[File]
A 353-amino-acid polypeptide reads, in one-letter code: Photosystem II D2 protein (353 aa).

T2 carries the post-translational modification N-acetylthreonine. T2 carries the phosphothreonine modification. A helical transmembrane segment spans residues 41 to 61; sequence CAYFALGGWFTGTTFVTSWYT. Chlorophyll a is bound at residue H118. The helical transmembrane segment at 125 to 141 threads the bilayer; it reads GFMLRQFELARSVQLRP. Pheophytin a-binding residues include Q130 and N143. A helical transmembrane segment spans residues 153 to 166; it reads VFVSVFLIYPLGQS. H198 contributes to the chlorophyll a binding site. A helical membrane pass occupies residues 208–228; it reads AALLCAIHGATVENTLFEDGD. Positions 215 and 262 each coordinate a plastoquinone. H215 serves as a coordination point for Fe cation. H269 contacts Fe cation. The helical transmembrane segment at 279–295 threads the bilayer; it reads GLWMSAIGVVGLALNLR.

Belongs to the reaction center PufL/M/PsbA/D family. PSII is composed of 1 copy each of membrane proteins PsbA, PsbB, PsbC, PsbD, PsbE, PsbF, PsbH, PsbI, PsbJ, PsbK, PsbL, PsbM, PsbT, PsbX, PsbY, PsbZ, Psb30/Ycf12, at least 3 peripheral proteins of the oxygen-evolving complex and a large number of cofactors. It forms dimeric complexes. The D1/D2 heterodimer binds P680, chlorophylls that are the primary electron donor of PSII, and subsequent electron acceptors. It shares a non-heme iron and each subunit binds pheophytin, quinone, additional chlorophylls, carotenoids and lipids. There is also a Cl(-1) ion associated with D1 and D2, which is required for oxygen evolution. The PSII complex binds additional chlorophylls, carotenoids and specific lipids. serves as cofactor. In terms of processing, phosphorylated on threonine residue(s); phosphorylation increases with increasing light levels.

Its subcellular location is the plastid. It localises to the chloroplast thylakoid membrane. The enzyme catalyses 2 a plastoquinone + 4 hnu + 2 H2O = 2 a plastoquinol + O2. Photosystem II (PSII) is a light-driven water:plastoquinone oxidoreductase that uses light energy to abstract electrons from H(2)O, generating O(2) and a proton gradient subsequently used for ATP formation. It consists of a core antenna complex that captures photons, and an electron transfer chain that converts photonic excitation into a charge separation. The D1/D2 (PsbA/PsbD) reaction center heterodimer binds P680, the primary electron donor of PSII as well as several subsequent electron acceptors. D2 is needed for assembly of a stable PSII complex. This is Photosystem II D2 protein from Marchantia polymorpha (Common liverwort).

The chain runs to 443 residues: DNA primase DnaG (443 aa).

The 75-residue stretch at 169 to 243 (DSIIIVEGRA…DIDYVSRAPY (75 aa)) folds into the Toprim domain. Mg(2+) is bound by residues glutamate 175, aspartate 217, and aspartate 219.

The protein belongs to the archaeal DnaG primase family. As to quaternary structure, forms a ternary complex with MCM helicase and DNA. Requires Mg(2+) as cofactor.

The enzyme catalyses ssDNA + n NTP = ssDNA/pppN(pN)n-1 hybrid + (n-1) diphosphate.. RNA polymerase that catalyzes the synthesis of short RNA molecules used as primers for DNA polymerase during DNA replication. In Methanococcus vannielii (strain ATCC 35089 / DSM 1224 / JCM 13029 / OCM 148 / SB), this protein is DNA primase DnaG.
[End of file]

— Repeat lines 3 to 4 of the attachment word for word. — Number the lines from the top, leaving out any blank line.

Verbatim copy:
Belongs to the reaction center PufL/M/PsbA/D family. PSII is composed of 1 copy each of membrane proteins PsbA, PsbB, PsbC, PsbD, PsbE, PsbF, PsbH, PsbI, PsbJ, PsbK, PsbL, PsbM, PsbT, PsbX, PsbY, PsbZ, Psb30/Ycf12, at least 3 peripheral proteins of the oxygen-evolving complex and a large number of cofactors. It forms dimeric complexes. The D1/D2 heterodimer binds P680, chlorophylls that are the primary electron donor of PSII, and subsequent electron acceptors. It shares a non-heme iron and each subunit binds pheophytin, quinone, additional chlorophylls, carotenoids and lipids. There is also a Cl(-1) ion associated with D1 and D2, which is required for oxygen evolution. The PSII complex binds additional chlorophylls, carotenoids and specific lipids. serves as cofactor. In terms of processing, phosphorylated on threonine residue(s); phosphorylation increases with increasing light levels.

Its subcellular location is the plastid. It localises to the chloroplast thylakoid membrane. The enzyme catalyses 2 a plastoquinone + 4 hnu + 2 H2O = 2 a plastoquinol + O2. Photosystem II (PSII) is a light-driven water:plastoquinone oxidoreductase that uses light energy to abstract electrons from H(2)O, generating O(2) and a proton gradient subsequently used for ATP formation. It consists of a core antenna complex that captures photons, and an electron transfer chain that converts photonic excitation into a charge separation. The D1/D2 (PsbA/PsbD) reaction center heterodimer binds P680, the primary electron donor of PSII as well as several subsequent electron acceptors. D2 is needed for assembly of a stable PSII complex. This is Photosystem II D2 protein from Marchantia polymorpha (Common liverwort).